Altruism: The Key to Universal Harmony and The Cure for all Ills

By Renée Hall


Talk given in Cork, Ireland, March 1996.

A rich heritage of wisdom has left its impress in this once named Sacred Ireland so Theosophy finds itself very much at home here.

Your lovely landscape cradles a significant number of rough, unhewn remnants of remote antiquity; stone circles, dolmens, menhirs, which continue to baffle archaeologists who measure, quantify, and classify them and mistrust and dismiss the speculations of the unorthodox pre-historians whose open-minded speculations are pretty intuitional. Francis Hitchings, in a book called Earth Magic, takes a dispassionate look at the findings of both sides. He is intrigued by the astonishing similarity of these megalithic lumps, geometric circles, burial chambers, mysteriously aligned stones pointing to the sky, Giant Hill figures that occur all over the Earth and wonders if ” there is a fundamental unity over enormous tracts of time and space.”

He also notes that everybody’s inclination on a first visit to such sites as Carnac and Stonehenge is to invest them with a religious or magical significance and suggests that it’s worth “hanging on to that instinct since mathematics alone can’t provide a total understanding of their place in the ancient world.”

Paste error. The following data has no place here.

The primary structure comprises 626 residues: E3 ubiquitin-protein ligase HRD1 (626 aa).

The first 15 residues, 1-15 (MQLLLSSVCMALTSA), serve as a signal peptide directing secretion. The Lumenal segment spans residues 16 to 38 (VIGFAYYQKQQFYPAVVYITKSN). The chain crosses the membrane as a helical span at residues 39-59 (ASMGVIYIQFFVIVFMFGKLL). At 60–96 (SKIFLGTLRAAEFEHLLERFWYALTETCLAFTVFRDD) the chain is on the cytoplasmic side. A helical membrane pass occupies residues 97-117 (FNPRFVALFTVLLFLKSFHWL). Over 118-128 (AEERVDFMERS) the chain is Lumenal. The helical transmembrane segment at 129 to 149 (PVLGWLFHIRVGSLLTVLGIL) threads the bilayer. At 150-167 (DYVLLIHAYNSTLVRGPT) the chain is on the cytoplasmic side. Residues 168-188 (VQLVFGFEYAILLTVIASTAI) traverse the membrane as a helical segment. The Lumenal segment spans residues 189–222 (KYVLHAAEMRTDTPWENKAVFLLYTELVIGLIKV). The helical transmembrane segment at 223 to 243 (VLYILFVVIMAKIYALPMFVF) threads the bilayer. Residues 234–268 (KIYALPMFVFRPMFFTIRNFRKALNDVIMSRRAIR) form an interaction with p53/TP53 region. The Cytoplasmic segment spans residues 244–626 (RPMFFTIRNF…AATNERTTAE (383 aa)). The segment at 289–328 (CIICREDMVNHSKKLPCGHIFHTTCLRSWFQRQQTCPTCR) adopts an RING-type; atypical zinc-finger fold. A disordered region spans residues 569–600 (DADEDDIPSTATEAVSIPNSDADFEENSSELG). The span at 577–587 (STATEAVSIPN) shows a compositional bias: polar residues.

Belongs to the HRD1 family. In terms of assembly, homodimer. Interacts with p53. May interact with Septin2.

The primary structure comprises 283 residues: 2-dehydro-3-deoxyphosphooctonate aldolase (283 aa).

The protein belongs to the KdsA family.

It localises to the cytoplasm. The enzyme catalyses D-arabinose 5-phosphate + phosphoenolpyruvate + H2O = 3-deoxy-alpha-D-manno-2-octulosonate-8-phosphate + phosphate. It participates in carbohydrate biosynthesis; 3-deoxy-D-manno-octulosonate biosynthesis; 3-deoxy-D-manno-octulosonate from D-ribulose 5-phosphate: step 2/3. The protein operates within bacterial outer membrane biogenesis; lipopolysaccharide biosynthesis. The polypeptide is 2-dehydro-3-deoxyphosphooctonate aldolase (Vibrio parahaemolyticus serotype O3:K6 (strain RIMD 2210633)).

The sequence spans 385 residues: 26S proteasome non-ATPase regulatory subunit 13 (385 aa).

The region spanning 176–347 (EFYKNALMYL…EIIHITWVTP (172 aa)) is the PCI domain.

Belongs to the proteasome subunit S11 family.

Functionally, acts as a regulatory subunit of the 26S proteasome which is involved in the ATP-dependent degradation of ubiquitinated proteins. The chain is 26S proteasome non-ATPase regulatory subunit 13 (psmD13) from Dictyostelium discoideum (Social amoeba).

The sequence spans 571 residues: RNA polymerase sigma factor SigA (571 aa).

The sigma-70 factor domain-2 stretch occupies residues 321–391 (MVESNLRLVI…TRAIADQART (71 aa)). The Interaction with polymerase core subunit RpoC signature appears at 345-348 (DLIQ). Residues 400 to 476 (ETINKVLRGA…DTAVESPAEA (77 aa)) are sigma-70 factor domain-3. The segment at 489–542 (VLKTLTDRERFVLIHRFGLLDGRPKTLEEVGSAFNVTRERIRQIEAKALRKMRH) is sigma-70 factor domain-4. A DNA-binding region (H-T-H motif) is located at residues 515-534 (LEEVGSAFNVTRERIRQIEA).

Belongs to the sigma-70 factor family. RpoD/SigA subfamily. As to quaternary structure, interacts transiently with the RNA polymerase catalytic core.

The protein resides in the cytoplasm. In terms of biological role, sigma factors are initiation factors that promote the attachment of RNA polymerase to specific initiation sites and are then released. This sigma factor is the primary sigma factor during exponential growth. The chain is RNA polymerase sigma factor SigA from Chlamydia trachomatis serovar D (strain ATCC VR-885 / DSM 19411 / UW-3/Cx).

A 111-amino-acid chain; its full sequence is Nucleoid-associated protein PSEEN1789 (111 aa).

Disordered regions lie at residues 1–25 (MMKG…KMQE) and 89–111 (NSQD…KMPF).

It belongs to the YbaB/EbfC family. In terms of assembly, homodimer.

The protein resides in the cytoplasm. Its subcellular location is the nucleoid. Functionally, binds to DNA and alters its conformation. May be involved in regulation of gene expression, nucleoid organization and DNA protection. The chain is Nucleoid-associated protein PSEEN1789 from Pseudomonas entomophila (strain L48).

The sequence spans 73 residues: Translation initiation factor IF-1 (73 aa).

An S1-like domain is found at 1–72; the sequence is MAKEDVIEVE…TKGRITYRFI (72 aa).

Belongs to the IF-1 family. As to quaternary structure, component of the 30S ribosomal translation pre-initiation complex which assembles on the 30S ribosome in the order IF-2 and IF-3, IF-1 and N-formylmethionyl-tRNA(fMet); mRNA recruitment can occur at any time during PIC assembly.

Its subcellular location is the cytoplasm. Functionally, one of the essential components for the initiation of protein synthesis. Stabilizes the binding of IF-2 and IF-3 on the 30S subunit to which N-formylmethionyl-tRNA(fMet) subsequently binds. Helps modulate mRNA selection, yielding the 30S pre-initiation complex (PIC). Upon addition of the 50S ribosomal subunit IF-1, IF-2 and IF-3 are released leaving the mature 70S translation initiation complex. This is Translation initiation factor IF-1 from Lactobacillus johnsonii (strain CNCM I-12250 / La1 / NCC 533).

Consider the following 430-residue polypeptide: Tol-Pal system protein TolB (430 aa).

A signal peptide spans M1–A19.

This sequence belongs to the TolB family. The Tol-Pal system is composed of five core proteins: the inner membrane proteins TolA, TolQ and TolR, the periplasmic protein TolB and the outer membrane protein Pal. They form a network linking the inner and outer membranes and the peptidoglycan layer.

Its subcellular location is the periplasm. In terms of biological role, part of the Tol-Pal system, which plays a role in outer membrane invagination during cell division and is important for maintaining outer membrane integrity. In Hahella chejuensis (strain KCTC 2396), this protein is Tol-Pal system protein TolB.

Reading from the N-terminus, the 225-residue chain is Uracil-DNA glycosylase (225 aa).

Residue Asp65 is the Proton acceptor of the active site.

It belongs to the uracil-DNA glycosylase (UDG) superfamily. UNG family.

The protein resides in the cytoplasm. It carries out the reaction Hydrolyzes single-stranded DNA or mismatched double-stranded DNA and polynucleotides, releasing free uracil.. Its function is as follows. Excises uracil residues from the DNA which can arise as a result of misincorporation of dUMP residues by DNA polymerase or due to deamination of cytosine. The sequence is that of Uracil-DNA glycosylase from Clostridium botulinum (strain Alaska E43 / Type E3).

Prof. Thom, a Scotsman and Emeritus Professor of Engineering Science at Oxford University from 1945-61, has dedicated more than half his life to surveying and evaluating the evidence of more than 600 megalithic sites in Ireland, Britain and France and his findings conclude that “an immensely subtle geometry is enshrined in these circles.”

Irish archaeologist Michael Morris considers that the megalithic art on passage-graves and elsewhere is far more than a mere embellishment. The spiral and concentric circle – the dominant motives, “may be a concept of life energy…of cosmic energy and life rhythms.”

The discovery of Ley Lines in an established astronomical pattern is surely proof of design says Hitchings – like a global internet.

He maintains that the impression of megalithic sites holding supernatural force “is supported by an extraordinary wealth of folklore…The vast majority of legends indicate that megaliths generate life, rather than death.”

But researchers on both sides continue to speculate. Unless of course they have looked into Blavatsky’s The Secret Doctrine perhaps a deeper understanding of Celtic literature would help to decode the secrets of these silent stones. Cryptic hints of timeless ancient wisdom are certainly evident in Irish legends and folklore. These colourful and wondrous tales conceal esoteric truths in the guise of adventures, fantasy and magic. Using the universal key reveals a pattern not dissimilar to other World myths.